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How to cancel your car insurance
The first step is to tell your car insurer that you want to cancel. If you cancel car insurance during the 14-day cooling off period and before your policy has come into force, you will get a refund of any premium paid.
If the cover has started, the insurer can deduct an amount to cover any days when your car was insured, plus an admin fee.
If you cancel outside this period, your refund is likely to be proportionately smaller.
What to expect when cancelling car insurance
What about when you want to sell your car but you’re only half way through your car insurance policy's year-long cover? Can you get your money back if you paid for your cover up front?
The good news is yes, you can cancel.
The bad news is your insurer will hit you with various cancellation fees. How much will vary massively depending upon who you're insured with, how much you pay and how long you've had the policy before you end it.
Not only that, but cancelling early means you won't be refunded for any add-ons, such as breakdown cover. You will crucially also miss out on any no claims discount for that period.
Cancelling insurance during the cooling-off period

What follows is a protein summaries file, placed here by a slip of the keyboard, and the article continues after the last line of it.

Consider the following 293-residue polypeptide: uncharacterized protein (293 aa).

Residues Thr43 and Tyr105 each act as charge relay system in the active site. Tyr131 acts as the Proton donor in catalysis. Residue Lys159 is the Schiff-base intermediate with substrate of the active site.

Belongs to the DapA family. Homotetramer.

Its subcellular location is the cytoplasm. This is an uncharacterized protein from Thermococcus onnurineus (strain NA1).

What if you cancel during the cooling-off period – the time immediately after purchase where you are entitled to change your mind about buying the policy? Surely you won’t have to pay a fee?
What is the cooling-off period?
By law, insurers must offer a minimum 14-day cooling-off period, during which you are entitled to cancel the policy. The cooling-off period starts when you receive your documents, or when the cover begins, whichever is the later.
But the insurer can still apply a fee to cover the cost of administration. It isn’t usually as high as the fee if you cancel after the cooling-off period, but it can still sting.
Some insurers allow longer cooling-off periods, so it’s worth checking the details of your policy.
Other fees charged
It's worth noting that some insurers may impose another fee for setting up the cover and this is usually deducted as a percentage of any remaining cover. This can add up to a hefty sum.
If you think you're being overcharged, you need to make a complaint to your insurer (more on that below).
Can I cancel if I'm selling my car?
If you're selling your car and not replacing it, you should cancel your cover immediately as you no longer own the car and there's no point paying for cover you don't need. Failure to cancel could also result in a claim against your insurance if the new owner has an accident.
If you're going to replace your old car, most insurers will update the policy to cover the new vehicle, meaning you don't have to cancel and take out a new policy.
You will be charged for changing the policy, and you may have to pay more for cover to reflect any added risk associated with your new car. This could still work out a lot cheaper than cancelling and taking out a new policy. But not always. Do your sums before you decide.
Can I cancel my car insurance if I've made a claim?
You should be able to cancel your car insurance even if you've made a claim on the policy, but you will be required to pay the whole policy price in full.
This means you won't get any refund if you've paid up front, and if you pay monthly you'll have to pay for any remaining cover as one lump sum.